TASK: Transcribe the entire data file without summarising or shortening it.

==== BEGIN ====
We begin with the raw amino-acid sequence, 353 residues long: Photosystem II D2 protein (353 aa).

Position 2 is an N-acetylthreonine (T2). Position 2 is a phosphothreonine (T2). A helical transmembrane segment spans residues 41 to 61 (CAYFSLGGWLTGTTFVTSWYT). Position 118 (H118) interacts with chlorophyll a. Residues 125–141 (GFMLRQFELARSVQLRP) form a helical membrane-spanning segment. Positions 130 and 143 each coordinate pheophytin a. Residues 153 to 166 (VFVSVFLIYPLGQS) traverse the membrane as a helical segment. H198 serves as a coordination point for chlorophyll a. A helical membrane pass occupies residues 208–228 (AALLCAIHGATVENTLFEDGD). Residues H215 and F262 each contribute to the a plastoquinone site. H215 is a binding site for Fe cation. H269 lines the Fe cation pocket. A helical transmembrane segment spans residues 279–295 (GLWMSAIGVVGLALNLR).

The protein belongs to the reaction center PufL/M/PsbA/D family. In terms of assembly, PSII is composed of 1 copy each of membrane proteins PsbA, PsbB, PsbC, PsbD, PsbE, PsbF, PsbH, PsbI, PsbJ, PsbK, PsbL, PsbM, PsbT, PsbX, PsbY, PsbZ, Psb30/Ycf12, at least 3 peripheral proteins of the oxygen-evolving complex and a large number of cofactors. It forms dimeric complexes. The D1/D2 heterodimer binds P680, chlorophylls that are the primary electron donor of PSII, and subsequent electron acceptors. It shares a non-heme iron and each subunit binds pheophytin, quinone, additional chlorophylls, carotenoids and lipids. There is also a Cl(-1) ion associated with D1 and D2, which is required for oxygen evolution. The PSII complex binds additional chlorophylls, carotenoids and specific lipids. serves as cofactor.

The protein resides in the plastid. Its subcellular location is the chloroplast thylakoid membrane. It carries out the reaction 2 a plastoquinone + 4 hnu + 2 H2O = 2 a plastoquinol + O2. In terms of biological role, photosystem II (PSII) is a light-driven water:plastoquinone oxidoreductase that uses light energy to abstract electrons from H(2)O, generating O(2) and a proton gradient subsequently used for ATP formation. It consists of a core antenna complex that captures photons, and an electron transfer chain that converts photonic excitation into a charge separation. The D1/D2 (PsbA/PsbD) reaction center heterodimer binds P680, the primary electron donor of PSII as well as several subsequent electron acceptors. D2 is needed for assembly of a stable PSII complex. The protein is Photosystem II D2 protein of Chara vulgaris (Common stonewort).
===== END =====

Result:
We begin with the raw amino-acid sequence, 353 residues long: Photosystem II D2 protein (353 aa).

Position 2 is an N-acetylthreonine (T2). Position 2 is a phosphothreonine (T2). A helical transmembrane segment spans residues 41 to 61 (CAYFSLGGWLTGTTFVTSWYT). Position 118 (H118) interacts with chlorophyll a. Residues 125–141 (GFMLRQFELARSVQLRP) form a helical membrane-spanning segment. Positions 130 and 143 each coordinate pheophytin a. Residues 153 to 166 (VFVSVFLIYPLGQS) traverse the membrane as a helical segment. H198 serves as a coordination point for chlorophyll a. A helical membrane pass occupies residues 208–228 (AALLCAIHGATVENTLFEDGD). Residues H215 and F262 each contribute to the a plastoquinone site. H215 is a binding site for Fe cation. H269 lines the Fe cation pocket. A helical transmembrane segment spans residues 279–295 (GLWMSAIGVVGLALNLR).

The protein belongs to the reaction center PufL/M/PsbA/D family. In terms of assembly, PSII is composed of 1 copy each of membrane proteins PsbA, PsbB, PsbC, PsbD, PsbE, PsbF, PsbH, PsbI, PsbJ, PsbK, PsbL, PsbM, PsbT, PsbX, PsbY, PsbZ, Psb30/Ycf12, at least 3 peripheral proteins of the oxygen-evolving complex and a large number of cofactors. It forms dimeric complexes. The D1/D2 heterodimer binds P680, chlorophylls that are the primary electron donor of PSII, and subsequent electron acceptors. It shares a non-heme iron and each subunit binds pheophytin, quinone, additional chlorophylls, carotenoids and lipids. There is also a Cl(-1) ion associated with D1 and D2, which is required for oxygen evolution. The PSII complex binds additional chlorophylls, carotenoids and specific lipids. serves as cofactor.

The protein resides in the plastid. Its subcellular location is the chloroplast thylakoid membrane. It carries out the reaction 2 a plastoquinone + 4 hnu + 2 H2O = 2 a plastoquinol + O2. In terms of biological role, photosystem II (PSII) is a light-driven water:plastoquinone oxidoreductase that uses light energy to abstract electrons from H(2)O, generating O(2) and a proton gradient subsequently used for ATP formation. It consists of a core antenna complex that captures photons, and an electron transfer chain that converts photonic excitation into a charge separation. The D1/D2 (PsbA/PsbD) reaction center heterodimer binds P680, the primary electron donor of PSII as well as several subsequent electron acceptors. D2 is needed for assembly of a stable PSII complex. The protein is Photosystem II D2 protein of Chara vulgaris (Common stonewort).